Chief Niwot’s spirit lives on

New community project draws from historic Arapaho tribe leader to inspire change


The story of the city of Boulder has a sordid side.


It starts with the first white men settling onto the land, a Native American Arapaho peace chief seeking coexistence with the new inhabitants, and his eventual death during the Sand Creek Massacre at the hands of the white men he had hoped to make peace with.

Now, a new community effort, One Action-One Boulder (OAOB), hopes to remind Boulder residents of its past while working to build stronger equity within the city. The year-long educational effort is being called “Niwot’s Arrow,” for Chief Niwot, and it includes, among other events, a multimedia performance, Rocks Karma Arrows, created by Kirsten Wilson, and an exhibit at the Boulder History Museum, curated by Julie Schumaker.

Before Boulder was ever Boulder, the valley where the city now sits was nothing but healthy grassland, where elk roamed freely and ancient tribes lived off the land. In the mid-1800s, Chief Niwot — whose name means “left hand” in English — was peace chief of an Arapaho band who worked tirelessly to create mutual respect at a time when what had been Native American land was being claimed by white settlers. Schumaker says Niwot’s tribe would often trek from Boulder Valley to Denver to trade with the settlers. Being one of the few Native Americans who spoke English — a skill Schumaker attributes to trapper John Poisal, a 24-year-old Kentuckian who married Niwot’s sister and taught him to speak English at a young age — Niwot established amicable relations with the white men.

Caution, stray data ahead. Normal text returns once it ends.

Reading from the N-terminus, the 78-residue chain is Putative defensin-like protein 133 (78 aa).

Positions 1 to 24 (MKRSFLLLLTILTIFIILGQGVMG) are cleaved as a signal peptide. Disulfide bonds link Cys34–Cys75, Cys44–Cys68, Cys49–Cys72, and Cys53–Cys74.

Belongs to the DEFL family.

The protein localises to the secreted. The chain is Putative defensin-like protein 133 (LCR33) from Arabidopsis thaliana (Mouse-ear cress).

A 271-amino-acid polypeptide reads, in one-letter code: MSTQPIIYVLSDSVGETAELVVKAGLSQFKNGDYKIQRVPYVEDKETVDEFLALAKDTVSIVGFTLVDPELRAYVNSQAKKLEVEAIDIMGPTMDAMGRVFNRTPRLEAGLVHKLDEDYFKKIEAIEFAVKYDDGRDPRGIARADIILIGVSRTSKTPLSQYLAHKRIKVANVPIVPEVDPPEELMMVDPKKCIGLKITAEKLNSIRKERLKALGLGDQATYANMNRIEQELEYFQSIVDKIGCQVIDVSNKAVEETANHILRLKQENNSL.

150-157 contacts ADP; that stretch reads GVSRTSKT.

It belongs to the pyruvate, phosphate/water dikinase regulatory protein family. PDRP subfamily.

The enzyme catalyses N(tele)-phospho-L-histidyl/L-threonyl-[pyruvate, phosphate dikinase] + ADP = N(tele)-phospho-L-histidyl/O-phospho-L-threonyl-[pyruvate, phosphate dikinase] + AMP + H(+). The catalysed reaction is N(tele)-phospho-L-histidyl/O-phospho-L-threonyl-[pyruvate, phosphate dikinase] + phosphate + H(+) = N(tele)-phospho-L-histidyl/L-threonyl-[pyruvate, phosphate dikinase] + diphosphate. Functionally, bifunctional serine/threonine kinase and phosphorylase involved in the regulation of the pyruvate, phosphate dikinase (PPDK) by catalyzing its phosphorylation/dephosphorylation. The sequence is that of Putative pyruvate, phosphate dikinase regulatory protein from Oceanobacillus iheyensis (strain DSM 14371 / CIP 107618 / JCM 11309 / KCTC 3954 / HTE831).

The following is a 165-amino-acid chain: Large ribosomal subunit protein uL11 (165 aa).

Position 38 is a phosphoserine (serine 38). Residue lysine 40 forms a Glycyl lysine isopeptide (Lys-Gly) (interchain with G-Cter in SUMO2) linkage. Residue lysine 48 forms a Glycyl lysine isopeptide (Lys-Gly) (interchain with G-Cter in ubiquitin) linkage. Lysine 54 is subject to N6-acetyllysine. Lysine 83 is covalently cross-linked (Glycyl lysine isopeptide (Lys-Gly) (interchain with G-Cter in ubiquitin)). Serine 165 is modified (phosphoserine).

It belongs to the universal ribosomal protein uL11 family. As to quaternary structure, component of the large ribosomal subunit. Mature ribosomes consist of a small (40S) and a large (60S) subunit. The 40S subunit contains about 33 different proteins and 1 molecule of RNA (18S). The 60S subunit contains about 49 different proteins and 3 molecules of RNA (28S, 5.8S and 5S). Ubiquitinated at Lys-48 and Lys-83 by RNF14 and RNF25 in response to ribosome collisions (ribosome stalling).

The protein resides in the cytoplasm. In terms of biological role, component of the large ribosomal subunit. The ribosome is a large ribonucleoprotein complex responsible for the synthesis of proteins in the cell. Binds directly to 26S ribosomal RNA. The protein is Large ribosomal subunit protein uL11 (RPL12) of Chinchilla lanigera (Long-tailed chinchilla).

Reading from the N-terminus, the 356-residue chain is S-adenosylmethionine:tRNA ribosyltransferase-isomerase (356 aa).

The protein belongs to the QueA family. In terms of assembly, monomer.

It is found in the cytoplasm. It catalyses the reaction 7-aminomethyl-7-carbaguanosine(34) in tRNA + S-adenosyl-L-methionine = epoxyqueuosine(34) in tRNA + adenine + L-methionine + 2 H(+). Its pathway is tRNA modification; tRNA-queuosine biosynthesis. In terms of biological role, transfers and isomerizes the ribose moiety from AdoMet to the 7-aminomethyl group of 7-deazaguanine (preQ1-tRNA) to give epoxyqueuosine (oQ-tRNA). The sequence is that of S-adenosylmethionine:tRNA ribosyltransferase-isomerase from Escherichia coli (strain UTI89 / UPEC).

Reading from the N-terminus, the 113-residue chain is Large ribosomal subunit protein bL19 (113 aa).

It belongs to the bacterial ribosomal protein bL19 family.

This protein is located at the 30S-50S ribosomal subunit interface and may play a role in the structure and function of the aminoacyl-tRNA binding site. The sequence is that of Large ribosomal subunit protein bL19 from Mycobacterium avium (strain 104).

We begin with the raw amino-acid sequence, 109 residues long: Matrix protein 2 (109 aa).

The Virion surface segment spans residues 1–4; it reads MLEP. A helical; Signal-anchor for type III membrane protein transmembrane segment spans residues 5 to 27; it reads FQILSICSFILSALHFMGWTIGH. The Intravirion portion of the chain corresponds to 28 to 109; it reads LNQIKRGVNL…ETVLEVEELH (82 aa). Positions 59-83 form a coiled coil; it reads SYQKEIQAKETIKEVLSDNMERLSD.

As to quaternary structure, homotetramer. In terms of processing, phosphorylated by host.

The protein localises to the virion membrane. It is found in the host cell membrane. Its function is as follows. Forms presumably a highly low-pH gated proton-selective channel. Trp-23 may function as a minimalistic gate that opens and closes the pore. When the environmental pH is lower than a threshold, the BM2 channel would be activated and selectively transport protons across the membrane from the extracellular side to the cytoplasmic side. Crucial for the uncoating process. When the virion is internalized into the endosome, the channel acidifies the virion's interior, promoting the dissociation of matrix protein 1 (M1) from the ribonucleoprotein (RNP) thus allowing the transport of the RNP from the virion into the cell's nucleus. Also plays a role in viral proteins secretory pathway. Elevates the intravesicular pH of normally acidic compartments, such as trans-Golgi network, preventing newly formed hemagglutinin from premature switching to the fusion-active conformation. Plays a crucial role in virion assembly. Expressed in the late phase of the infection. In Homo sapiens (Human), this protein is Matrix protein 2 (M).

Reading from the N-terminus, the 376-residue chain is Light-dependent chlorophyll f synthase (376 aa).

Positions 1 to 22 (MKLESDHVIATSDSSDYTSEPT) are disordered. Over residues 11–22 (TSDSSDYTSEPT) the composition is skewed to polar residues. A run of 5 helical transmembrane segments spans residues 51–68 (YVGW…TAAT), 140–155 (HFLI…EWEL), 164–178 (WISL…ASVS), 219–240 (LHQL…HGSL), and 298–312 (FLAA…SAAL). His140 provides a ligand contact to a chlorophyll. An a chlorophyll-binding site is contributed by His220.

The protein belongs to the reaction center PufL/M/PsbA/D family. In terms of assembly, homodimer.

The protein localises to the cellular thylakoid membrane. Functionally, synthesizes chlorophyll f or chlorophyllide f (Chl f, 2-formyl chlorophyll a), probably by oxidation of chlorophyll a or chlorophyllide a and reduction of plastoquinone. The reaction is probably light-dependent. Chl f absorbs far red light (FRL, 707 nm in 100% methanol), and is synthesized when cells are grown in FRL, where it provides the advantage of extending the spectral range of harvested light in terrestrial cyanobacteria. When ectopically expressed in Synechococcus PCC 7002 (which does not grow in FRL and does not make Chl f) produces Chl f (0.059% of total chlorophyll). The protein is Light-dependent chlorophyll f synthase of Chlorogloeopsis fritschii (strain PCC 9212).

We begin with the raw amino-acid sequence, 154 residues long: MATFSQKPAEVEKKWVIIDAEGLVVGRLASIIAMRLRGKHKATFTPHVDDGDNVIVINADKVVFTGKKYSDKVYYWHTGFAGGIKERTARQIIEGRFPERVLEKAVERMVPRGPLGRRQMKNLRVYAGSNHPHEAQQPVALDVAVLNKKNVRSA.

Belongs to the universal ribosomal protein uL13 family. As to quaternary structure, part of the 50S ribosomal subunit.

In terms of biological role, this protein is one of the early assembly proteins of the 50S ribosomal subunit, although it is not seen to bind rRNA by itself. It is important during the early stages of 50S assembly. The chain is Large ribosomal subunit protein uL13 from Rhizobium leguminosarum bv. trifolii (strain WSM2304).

But with a rush for land and the Colorado Gold Rush in 1858, more settlers flooded the plains, causing relations between the ancient tribes and settlers to tense.

What was at first tension soon turned into a tumultuous relationship between Native American tribes and the Caucasian colonizers. White settlers soon invoked the Doctrine of Discovery, a law Schumaker says allowed them to stake a claim to any land they found, regardless of any tribes already present. Native American tribes were raided often as hostilities grew, yet despite many young warriors — both Arapaho and Cheyenne — urging war, Schumaker says elders like Chief Niwot, Black Kettle, White Antelope and Little Raven argued that fighting would only destroy their way of life faster. Even as Native Americans were being attacked by the oncoming hordes of settlers and their food sources depleted as city expansions continued, Niwot and his band stayed on course, hoping to rally support from the few whites sympathetic to their cause, Wilson says.

But their efforts ended in tragedy. On Nov. 29, 1864, the peace chiefs assembled with their tribes at Fort Lyon. Led by Black Kettle and Niwot, more than 100 Native Americans — primarily women and children — made the journey to participate in what they thought would be peace negotiations. Wilson says that despite military personnel being told to regard the camps as friendly, the Colorado Cavalry, under the command of Col. John Chivington, opened fire on the peaceful band. The U.S. government would later call the ensuing slaughter the Sand Creek Massacre. And though the U.S. government would soon apologize, shortly after the massacre Col.